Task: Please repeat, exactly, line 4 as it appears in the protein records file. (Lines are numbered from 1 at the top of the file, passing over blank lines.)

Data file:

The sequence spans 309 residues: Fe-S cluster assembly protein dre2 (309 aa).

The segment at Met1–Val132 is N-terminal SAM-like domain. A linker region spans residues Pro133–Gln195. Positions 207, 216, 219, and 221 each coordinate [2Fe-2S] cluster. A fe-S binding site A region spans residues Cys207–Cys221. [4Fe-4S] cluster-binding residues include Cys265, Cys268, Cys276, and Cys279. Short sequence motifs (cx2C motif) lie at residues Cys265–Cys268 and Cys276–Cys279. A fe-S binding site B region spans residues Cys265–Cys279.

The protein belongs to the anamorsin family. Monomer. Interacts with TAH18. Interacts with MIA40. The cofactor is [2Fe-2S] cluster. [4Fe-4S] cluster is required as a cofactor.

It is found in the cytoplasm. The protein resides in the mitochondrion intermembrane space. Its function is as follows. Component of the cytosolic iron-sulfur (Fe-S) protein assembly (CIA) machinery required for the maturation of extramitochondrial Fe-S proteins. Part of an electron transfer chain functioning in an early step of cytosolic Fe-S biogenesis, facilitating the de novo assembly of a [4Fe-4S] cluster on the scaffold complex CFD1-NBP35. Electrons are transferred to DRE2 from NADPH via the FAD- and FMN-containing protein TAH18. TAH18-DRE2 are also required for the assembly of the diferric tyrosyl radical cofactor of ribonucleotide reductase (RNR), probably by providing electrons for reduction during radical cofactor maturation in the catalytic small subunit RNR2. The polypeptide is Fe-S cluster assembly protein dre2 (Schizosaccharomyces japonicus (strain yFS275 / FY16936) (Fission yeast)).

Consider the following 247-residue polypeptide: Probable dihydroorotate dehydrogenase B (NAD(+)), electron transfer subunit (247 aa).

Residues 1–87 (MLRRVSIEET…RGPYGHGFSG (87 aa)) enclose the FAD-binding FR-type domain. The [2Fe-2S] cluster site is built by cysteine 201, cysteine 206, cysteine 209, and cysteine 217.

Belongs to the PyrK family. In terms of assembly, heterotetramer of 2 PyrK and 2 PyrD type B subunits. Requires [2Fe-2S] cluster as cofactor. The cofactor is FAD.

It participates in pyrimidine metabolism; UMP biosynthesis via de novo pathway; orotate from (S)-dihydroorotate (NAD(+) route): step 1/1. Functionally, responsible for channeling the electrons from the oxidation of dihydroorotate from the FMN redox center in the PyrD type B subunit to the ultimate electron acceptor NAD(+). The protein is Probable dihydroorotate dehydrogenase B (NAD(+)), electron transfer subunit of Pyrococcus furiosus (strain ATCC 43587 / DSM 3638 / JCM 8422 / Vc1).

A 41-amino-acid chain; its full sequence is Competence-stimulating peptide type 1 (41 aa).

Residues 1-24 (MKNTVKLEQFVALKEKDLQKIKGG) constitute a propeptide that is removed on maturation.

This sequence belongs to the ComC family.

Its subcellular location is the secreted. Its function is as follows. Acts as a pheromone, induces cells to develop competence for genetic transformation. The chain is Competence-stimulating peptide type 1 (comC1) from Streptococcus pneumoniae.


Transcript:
It is found in the cytoplasm. The protein resides in the mitochondrion intermembrane space. Its function is as follows. Component of the cytosolic iron-sulfur (Fe-S) protein assembly (CIA) machinery required for the maturation of extramitochondrial Fe-S proteins. Part of an electron transfer chain functioning in an early step of cytosolic Fe-S biogenesis, facilitating the de novo assembly of a [4Fe-4S] cluster on the scaffold complex CFD1-NBP35. Electrons are transferred to DRE2 from NADPH via the FAD- and FMN-containing protein TAH18. TAH18-DRE2 are also required for the assembly of the diferric tyrosyl radical cofactor of ribonucleotide reductase (RNR), probably by providing electrons for reduction during radical cofactor maturation in the catalytic small subunit RNR2. The polypeptide is Fe-S cluster assembly protein dre2 (Schizosaccharomyces japonicus (strain yFS275 / FY16936) (Fission yeast)).